First of all, this seems like the slogan from the LAST election he ran in -- where there was a push to "recentralize" what many saw as too much independence - and lack of accountability - in schools. I hated it then (though I concur that there were problems, I don't think that was the solution) -- and I like it no better now. When you systematize things, it is FAR easier to get to equality by wrecking the good stuff than by fixing the bad-- and that is much of what MGJ did during her tenure.

He goes on to say (correctly) that kids deserve schools that support their individual needs -- but he has spent the last 4 years dismantling solutions that work for individual students, and doing nothing to replace disappearing alts, disappering choice, etc. with anything that DOES work. It isn't enough to "want" something. I "want" to go to Tahiti! But without money in the bank for the ticket, and actually accomplishing the buying of the ticket, packing of bags, getting a passport, driving to the airport and getting on the plane -- nothing happens -- especially if in the meantime, I spend all my money on a ticket to Newark!

Finally, the statement: A school system must have quality in every school and in every classroom" is just ed reform BS. Ingraham has plenty of quality in the school (in the IB program) but that doesn't help a kid who isn't in that program, and is idling away in "regular" classes, 4 years behind in reading and math. Garfield has plenty of quality in its classrooms, -- but still has way too many low income and minority kids who are not passing the HSPE.

Harium is wrong. That is NOT what we need. What we need are schools that have, and successfully use, methods to identify identify each kid who is behind or struggling, and help him or her catch up; and methods that identify kids who are at grade level or ahead, and help each of them learn as much as they possibly can in the few years we have them. It needs to be done by every school -- but it doesn't necessarily have to be done top down, cookie cutter, the same way by every school. In fact, it tends to be done very badly when done that way. It just needs to get done!

Jan said...

Suep -- I agree with your assessment that at this point (even if not originally), SfC is properly viewed as an "astroturf," fake-community, ed reform lobbying group.

However, for the endorsement to be a liability, rather than an asset, people have to know about the questionable tactics, the ed reform agenda, etc. Do you think they do?

Anonymous said...

They all sound like Chauncey Gardiner from "Being There"--spouting jingoistic rhetoric, that sounds right out of any ed. reform playbook.

--Life is a state of mind

Stu said...

Wow, Glenda . . you managed to really break it down to the simplest level.
---------------------------------

The problem with these endorsements, and the signs I see all over 25th Avenue NE by Dahl Field, is that it keeps their names out there. Those little signs don't have a "message," they just keep reminding people that THESE PEOPLE ARE RUNNING . . . THESE PEOPLE ARE RUNNING.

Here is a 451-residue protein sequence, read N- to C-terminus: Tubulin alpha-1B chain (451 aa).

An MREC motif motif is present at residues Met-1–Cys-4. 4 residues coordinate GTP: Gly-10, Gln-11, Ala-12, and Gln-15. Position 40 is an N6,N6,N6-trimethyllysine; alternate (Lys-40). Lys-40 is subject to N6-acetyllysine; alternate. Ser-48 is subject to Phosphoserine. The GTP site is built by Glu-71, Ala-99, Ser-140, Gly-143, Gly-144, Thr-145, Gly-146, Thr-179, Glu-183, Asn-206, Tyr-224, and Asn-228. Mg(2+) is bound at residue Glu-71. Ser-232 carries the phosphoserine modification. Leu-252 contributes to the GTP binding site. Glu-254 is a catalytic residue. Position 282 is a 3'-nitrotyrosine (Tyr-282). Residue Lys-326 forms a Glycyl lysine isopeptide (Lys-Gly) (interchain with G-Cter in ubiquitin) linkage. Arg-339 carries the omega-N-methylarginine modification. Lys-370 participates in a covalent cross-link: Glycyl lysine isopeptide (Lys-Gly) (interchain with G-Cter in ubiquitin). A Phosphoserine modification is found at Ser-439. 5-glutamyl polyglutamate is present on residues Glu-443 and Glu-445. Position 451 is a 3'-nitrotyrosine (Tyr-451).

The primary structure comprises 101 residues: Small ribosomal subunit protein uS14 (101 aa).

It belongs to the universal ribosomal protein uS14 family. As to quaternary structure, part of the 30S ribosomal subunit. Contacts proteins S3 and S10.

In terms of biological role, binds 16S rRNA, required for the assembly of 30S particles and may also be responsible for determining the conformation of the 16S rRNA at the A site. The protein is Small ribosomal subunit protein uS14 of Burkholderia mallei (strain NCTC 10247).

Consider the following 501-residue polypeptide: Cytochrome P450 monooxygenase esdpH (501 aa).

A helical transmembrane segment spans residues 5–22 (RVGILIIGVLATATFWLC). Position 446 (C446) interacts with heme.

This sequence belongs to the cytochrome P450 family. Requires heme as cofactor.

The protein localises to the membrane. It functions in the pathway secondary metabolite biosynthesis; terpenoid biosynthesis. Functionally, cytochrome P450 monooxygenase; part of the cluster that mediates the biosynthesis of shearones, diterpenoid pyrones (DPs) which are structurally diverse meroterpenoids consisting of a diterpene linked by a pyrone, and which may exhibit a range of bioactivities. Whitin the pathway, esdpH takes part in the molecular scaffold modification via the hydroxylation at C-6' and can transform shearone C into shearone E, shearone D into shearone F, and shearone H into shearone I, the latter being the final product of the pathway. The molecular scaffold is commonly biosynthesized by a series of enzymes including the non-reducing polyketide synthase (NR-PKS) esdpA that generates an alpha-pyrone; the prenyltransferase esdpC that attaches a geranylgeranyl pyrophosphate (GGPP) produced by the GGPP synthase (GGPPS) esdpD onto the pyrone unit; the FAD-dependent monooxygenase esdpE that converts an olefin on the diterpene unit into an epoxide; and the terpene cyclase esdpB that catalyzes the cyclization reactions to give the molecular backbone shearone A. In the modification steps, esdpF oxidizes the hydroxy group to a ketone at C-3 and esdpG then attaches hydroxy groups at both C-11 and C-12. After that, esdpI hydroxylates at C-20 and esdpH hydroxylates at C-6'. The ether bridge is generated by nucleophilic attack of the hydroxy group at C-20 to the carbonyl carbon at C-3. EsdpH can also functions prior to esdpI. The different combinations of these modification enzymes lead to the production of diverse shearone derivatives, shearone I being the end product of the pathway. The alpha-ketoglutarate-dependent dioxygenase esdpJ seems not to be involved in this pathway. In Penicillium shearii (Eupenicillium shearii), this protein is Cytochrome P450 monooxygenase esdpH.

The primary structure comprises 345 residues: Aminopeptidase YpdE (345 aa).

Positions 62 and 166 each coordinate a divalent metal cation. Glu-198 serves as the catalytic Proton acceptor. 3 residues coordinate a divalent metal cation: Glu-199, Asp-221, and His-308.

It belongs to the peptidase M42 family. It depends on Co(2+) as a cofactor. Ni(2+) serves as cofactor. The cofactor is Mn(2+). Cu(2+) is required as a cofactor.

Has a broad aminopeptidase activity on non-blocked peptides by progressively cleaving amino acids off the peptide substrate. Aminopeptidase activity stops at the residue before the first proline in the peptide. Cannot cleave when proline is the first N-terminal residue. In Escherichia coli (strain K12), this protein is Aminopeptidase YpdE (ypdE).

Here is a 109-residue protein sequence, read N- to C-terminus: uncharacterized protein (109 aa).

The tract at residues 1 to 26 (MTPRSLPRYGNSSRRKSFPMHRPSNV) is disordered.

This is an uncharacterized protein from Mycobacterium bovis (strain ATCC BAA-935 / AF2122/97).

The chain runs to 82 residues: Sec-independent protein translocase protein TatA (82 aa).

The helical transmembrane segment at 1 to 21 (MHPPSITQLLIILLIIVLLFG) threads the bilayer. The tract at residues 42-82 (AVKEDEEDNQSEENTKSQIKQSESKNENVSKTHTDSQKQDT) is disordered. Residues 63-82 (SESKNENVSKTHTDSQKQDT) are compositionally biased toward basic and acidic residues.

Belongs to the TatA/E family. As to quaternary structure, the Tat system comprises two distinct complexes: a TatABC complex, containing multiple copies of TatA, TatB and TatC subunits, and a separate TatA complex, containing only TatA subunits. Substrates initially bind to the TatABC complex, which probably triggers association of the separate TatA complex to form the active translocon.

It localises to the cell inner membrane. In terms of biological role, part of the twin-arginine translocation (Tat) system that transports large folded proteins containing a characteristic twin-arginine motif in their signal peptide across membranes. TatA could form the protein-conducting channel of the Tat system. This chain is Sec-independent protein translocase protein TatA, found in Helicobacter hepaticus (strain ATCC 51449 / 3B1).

And when an uninformed, or disinterested, voter gets ready to cast a ballot, he/she thinks "hmm . . . Sherry Carr, she must be good 'cause her signs are all over the neighborhood."

Same thing with endorsements. If someone's not looking past the first paragraph, the words "endorsed by," followed by any familiar name or official sounding organization, carries weight.

stu

Anonymous said...
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Kathy said...

Despite the fact that Peter Maier has failed to hold the district responsible for tax-payer dollars, set the district on a fiscally non-sustainable path, supported administration over direct student support etc., he is heavily endorsed.

Please help Sharon Peaslee by helping to promote a viral campaign. Please click "like" on your facebook page. Encourage friends to do the same. Additionally, please consider donating to Sharon Peaslee's campaign.

http://sharonpeasleeforschoolboard.com/

Melissa Westbrook said...

Kay won, in a green campaign, without signs OR mailings. She used social media and a couple of billboards. But she had a big base in her district and that is key to getting out of the primary.

I would disagree with candidates who make it out of the primary to run as a slate. There is more danger to doing that. They should just run against whoever makes it out of the primary.

My hope (small though it is) is that in one district, the incumbent gets bumped out in the primary. (Remember this from the Mayor's race?) What a signal that would send! I could see it happening in Peter's race (as he seems to be a weak link) but Sharon Peaslee and John Cummings will have to run hard between now and the primary.

It might happen in Harium's race as Michelle Buetow and John Dunn are both strong candidates.